Sep 152017
 

via ResearchGate

Almost a century ago, scientists discovered that cutting calorie intake could dramatically extend lifespan in certain animal species. Despite numerous studies since, however, researchers have been unable to explain precisely why. Now, investigators at the Lewis Katz School of Medicine at Temple University (LKSOM) have broken past that barrier. In new work published online September 14 in Nature Communications, they are the first to show that the speed at which the epigenome changes with age is associated with lifespan across species and that calorie restriction slows this process of change, potentially explaining its effects on longevity.

“Our study shows that epigenetic drift, which is characterized by gains and losses in DNA methylation in the genome over time, occurs more rapidly in mice than in monkeys and more rapidly in monkeys than in humans,” explains Jean-Pierre Issa, MD, Director of the Fels Institute for Cancer Research at LKSOM, and senior investigator on the new study. The findings help to explain why mice live only about two to three years on average, rhesus monkeys about 25 years, and humans 70 or 80 years.

Chemical modifications such as DNA methylation control mammalian genes, serving as bookmarks for when a gene should be used – a phenomenon known as epigenetics. “Methylation patterns drift steadily throughout life, with methylation increasing in some areas of the genome, and decreasing in others,” says Dr. Issa. Previous studies had shown that these changes occur with age, but whether they were also related to lifespan was unknown.

Dr. Issa’s team made their discovery after first examining methylation patterns on DNA in blood collected from individuals of different ages for each of three species – mouse, monkey, and human. Mice ranged in age from a few months to almost three years, monkeys from less than one year to 30 years, and humans from age zero to 86 years (cord blood was used to represent age zero). Age-related variations in DNA methylation were analyzed by deep sequencing technology, which revealed distinct patterns, with gains in methylation in older individuals occurring at genomic sites that were unmethylated in young individuals, and vice versa.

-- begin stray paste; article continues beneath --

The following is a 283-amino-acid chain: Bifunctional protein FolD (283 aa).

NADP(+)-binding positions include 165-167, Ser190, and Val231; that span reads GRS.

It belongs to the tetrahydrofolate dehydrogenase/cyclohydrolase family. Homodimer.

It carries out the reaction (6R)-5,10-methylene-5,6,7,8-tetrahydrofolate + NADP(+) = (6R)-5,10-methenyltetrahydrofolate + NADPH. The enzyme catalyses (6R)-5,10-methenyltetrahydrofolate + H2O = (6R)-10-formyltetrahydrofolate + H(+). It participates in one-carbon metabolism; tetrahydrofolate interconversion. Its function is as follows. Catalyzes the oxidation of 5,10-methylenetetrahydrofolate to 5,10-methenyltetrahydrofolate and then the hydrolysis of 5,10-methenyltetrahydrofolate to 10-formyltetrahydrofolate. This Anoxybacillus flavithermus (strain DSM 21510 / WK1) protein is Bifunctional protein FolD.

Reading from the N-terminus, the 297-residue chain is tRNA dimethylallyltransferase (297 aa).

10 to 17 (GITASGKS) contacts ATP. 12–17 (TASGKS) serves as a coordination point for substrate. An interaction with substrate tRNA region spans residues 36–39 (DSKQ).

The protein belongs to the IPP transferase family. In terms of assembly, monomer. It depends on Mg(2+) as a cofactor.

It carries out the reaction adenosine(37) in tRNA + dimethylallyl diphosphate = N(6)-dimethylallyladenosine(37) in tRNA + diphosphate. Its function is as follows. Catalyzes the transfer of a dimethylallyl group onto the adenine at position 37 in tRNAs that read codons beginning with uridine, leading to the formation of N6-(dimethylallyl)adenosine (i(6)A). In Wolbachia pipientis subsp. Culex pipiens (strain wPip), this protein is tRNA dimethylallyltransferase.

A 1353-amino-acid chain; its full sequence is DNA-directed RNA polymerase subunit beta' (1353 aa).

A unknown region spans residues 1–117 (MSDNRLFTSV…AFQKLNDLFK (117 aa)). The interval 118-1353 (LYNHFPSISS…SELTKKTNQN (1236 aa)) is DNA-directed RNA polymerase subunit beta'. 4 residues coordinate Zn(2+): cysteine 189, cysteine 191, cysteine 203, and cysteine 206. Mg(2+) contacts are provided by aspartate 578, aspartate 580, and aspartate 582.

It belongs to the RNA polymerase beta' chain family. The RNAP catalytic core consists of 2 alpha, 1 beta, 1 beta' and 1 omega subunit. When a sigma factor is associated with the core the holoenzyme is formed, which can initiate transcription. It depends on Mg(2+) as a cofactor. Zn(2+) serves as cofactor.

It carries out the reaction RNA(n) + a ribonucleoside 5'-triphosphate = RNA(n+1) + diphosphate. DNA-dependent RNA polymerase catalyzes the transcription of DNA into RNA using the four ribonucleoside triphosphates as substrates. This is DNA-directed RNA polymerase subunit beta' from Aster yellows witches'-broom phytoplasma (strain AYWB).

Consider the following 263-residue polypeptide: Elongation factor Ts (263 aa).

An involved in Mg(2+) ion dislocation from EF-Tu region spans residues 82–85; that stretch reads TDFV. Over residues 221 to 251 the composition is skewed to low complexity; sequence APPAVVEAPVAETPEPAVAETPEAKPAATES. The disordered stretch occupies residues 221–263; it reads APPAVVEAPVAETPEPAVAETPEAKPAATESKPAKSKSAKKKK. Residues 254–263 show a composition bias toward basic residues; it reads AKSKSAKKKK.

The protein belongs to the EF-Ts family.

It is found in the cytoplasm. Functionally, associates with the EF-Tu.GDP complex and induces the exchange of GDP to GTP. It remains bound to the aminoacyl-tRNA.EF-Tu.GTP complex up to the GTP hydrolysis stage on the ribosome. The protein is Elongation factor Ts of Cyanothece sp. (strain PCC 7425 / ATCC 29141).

In subsequent analyses, striking losses in gene expression were observed in genomic regions that had become increasingly methylated with age, whereas regions that had become less methylated showed increases in gene expression. Investigation of a subset of genes affected by age-related changes in methylation revealed an inverse relationship between methylation drift and longevity. In other words, the greater the amount of epigenetic change – and the more quickly it occurred – the shorter the species’ lifespan.

“Our next question was whether epigenetic drift could be altered to increase lifespan,” says Dr. Issa. One of the strongest factors known to increase lifespan in animals is calorie restriction, in which calories in the diet are reduced while still maintaining intake of essential nutrients. To examine its effects, the researchers cut calorie intake by 40 percent in young mice and by 30 percent in middle-aged monkeys. In both species, significant reductions in epigenetic drift were observed, such that age-related changes in methylation in old animals on the calorie-restricted diets were comparable to those of young animals.

With the latest findings, Dr. Issa and colleagues are able to propose a new mechanism – the slowing of epigenetic drift – to explain how calorie restriction prolongs life in animals. “The impacts of calorie restriction on lifespan have been known for decades, but thanks to modern quantitative techniques, we are able to show for the first time a striking slowing down of epigenetic drift as lifespan increases,” he says.